Okay, to the story. Han Solo, who had been almost entirely left out of the Dark Tide series (which focused on the Jedi), is still mourning the loss of Chewbacca at the hands of the Yuuzhan Vong at Sernpidal. Solo is highly depressed and takes his anger out on Leia and storms away on his own. While almost every one of the 'good guys' is left out, dont worry, the Yuuzhan Vong are present and give Han a hell of a hard time. Han allies himself with an old friend, and after a Yuuzhan Vong attack, a new one. By the end of the book, Han uncovers a Yuuzhan Vong plot to completely eliminate the Jedi, and does his usual hero thing to try and avert it.
Over all, the book is not terrible. Han Solo is true to his original character, an independent rogue, not the paternal Han Solo shown since the Thrawn Trilogy. For any Han Solo fan, this book would probably rank up with AC Crispen's trilogy, but as a New Jedi Order book, Hero's Trial is rather one-dimensonal, and any reader who is not a Han Solo fantatic will find themselves wishing that there was more mention of the Solo children, Luke Skywalker, Corran Horn, etc. This book is not vitally important to the series; nothing of any great import occurs, except perhaps the first real indication of the Yuuzhan Vong's hatred of the Jedi, which will play an important role later on in the New Jedi Order series.
A good effort for Luceno (his first Star Wars novel) but this book doesnt stand out and is probably my least favorite New Jedi Order book to date, perhaps even my least favorite Star Wars book to date (L. Neil Smith's Lando Calrissian saga may give Luceno a run for his money, though).
3.0 out of 5 stars The Rogue is Back!,
I've been anxiously awaiting Han Solo's story ever since what happened to Chewie. In Stackpole's series, Han was sidelined as somebody who was wallowing in his sorrows and going off to get drunk. He was gaining weight and basically becoming a slob who didn't care about anything. But we knew he wouldn't be like this forever. When I heard that Hero's Trial was about him, I rejoiced.
Then I read it, and I wasn't quite so happy. I'm not sure if it just suffers in comparison to Stackpole's, or if it has its own problems. First of all, while there are the requisite space battles that any Star Wars book or movie has to have, the scenes just fall flat here. The dialogue's not bad, but the descriptions of the battles just lie there, moribund. They don't bring that sense of exhilaration that previous ones did. Sure, all the terminology's there: the jukes, the jinks, the firing of lasers and proton torpedoes. However, the sense of the ebb and flow just isn't there. I wouldn't say I was necessarily bored, but they definitely didn't hum.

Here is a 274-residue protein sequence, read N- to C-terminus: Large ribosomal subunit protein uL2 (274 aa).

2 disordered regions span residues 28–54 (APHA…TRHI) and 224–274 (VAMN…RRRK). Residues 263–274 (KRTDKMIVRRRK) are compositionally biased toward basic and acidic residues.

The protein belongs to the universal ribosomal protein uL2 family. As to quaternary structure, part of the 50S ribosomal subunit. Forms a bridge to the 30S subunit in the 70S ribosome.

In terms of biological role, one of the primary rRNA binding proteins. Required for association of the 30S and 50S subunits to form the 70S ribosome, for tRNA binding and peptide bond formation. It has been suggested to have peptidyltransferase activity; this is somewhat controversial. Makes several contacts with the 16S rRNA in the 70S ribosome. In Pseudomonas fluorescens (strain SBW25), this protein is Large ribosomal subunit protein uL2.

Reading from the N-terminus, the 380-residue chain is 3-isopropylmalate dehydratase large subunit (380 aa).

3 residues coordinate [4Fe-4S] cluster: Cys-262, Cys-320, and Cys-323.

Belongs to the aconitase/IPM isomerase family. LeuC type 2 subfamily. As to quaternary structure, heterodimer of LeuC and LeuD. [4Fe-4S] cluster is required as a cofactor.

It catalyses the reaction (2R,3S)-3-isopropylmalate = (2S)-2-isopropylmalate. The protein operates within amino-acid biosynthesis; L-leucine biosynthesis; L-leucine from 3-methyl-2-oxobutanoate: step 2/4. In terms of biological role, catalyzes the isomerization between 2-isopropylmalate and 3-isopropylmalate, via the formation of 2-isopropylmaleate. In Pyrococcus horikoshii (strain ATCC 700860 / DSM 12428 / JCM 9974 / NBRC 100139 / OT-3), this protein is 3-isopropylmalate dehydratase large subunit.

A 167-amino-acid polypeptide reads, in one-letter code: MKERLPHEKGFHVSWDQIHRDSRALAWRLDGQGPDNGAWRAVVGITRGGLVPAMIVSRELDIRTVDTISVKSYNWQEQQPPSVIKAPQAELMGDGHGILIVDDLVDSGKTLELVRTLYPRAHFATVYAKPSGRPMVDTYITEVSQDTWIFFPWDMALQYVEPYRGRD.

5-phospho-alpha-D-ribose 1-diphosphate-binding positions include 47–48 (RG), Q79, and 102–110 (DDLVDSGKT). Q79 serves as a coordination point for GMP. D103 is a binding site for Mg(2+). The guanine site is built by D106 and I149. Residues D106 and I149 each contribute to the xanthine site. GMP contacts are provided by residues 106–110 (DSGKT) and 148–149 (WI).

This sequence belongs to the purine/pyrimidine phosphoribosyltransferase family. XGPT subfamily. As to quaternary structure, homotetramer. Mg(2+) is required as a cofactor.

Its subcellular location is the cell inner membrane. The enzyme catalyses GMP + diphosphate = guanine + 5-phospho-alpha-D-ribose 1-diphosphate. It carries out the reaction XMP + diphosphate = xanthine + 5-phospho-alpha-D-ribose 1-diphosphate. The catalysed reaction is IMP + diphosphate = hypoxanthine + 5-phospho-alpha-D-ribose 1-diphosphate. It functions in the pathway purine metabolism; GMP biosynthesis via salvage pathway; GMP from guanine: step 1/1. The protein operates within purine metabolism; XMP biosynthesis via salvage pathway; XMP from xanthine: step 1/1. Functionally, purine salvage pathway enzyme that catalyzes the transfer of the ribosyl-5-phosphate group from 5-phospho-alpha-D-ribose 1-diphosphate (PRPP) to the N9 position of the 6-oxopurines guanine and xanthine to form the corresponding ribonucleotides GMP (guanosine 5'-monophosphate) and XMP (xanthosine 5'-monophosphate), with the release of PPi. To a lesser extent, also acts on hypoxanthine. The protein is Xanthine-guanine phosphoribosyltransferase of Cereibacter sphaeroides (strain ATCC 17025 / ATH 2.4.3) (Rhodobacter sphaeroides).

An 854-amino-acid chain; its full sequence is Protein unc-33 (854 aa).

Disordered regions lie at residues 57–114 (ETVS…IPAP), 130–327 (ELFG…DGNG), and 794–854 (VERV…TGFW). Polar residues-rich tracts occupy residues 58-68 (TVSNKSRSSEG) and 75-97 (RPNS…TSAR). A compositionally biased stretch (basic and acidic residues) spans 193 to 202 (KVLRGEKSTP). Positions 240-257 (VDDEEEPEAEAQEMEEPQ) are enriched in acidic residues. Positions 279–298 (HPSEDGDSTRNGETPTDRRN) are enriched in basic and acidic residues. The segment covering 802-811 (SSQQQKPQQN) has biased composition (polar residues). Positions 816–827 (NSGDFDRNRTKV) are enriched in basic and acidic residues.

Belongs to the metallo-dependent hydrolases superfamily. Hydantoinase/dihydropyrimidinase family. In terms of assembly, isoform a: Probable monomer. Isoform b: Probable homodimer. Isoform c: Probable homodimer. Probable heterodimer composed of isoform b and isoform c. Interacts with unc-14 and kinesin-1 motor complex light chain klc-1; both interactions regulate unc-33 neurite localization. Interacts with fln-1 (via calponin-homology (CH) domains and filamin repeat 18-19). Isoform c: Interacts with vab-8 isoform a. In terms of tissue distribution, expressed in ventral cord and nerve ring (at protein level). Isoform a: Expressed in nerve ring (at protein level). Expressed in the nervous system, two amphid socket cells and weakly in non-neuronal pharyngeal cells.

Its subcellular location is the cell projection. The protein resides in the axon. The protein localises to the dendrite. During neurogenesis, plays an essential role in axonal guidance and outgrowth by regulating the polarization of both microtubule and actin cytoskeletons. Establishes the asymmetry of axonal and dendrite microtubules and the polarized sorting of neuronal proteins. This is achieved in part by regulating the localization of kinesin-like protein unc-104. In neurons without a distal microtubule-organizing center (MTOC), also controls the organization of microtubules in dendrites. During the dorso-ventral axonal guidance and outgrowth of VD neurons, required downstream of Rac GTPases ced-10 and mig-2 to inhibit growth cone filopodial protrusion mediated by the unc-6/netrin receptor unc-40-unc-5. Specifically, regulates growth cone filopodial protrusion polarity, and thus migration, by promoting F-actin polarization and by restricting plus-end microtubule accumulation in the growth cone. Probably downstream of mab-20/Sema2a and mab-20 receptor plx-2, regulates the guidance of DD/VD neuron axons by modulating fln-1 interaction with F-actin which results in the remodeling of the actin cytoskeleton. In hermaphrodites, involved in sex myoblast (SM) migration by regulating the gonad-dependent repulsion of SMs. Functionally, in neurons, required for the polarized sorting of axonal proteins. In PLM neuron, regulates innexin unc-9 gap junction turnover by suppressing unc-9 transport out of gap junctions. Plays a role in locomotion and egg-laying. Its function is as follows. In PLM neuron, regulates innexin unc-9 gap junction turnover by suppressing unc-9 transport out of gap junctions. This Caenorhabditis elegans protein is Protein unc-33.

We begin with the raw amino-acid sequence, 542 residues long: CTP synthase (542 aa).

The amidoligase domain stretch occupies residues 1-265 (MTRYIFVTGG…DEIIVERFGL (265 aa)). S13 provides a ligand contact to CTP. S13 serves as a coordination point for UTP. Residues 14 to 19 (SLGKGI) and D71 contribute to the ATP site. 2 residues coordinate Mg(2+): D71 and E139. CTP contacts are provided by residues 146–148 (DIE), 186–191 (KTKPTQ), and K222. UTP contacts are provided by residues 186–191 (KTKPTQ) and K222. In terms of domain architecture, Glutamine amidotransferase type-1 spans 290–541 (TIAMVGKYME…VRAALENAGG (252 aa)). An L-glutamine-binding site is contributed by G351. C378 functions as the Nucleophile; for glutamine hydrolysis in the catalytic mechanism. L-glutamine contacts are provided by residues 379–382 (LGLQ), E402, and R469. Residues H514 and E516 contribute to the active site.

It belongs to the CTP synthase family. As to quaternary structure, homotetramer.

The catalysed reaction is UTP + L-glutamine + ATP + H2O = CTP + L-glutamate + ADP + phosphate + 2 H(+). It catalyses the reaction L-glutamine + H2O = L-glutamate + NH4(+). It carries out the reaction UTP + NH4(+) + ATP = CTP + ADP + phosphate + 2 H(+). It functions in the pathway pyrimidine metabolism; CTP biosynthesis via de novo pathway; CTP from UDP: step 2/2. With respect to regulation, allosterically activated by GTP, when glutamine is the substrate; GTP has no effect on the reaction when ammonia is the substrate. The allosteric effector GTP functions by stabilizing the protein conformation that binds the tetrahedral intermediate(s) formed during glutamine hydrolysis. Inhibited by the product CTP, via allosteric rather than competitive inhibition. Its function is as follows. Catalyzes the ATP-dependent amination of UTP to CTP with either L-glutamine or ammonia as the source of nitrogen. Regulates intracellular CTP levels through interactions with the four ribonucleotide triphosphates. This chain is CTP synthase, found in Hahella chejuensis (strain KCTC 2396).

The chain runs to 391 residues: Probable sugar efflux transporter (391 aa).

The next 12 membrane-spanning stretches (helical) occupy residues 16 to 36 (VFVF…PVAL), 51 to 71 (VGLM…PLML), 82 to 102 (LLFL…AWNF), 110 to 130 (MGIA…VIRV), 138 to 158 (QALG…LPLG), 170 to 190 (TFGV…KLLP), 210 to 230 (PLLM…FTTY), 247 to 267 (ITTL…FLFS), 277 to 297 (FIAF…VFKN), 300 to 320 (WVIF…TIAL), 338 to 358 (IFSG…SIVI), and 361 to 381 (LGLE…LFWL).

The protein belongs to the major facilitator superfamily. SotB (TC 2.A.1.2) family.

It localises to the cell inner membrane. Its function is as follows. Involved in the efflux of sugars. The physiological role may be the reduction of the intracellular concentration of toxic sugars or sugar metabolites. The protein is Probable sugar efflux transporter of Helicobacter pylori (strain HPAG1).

The second problem with the book is the other characters. They are, almost to a man (or woman), dreadfully dull. Luceno creates a few Yuuzhan Vong characters, but they just lie there on the page. The scenes on the Vong ships are flat and just basically exposition. The Vong plan is to "allow" a defector to join up with the Alliance, but when she meets the Jedi Knights, a surprise will be awaiting them. This is not a spoiler as the plan is detailed by the Vong in the first few chapters. Thus, any sense of suspense is lost because we know what they are trying to do. The only suspense is whether it works or not. This isn't always a bad thing, but this causes the Vong characters to be nothing but mouthpieces as any scene with them devolves into "make it look like you're trying to rescue her, but make sure you don't."
None of the other characters inspire much in the reader either. The lone exception to that is Droma, the Ryn that Han meets up with on Ord Mantell. Droma has a lot of snappy dialogue and he makes the perfect foil for Han. He becomes a temporary partner to Han, and the interplay between the two is a wonder to behold. Droma is sarcastic, philosophical, slightly a coward but he's also willing to make the extra sacrifice when necessary, even with his tail (which we see in a truly memorable scene where it's instrumental in rescuing Han). He is a wonderful creation, and I hope we see more of him.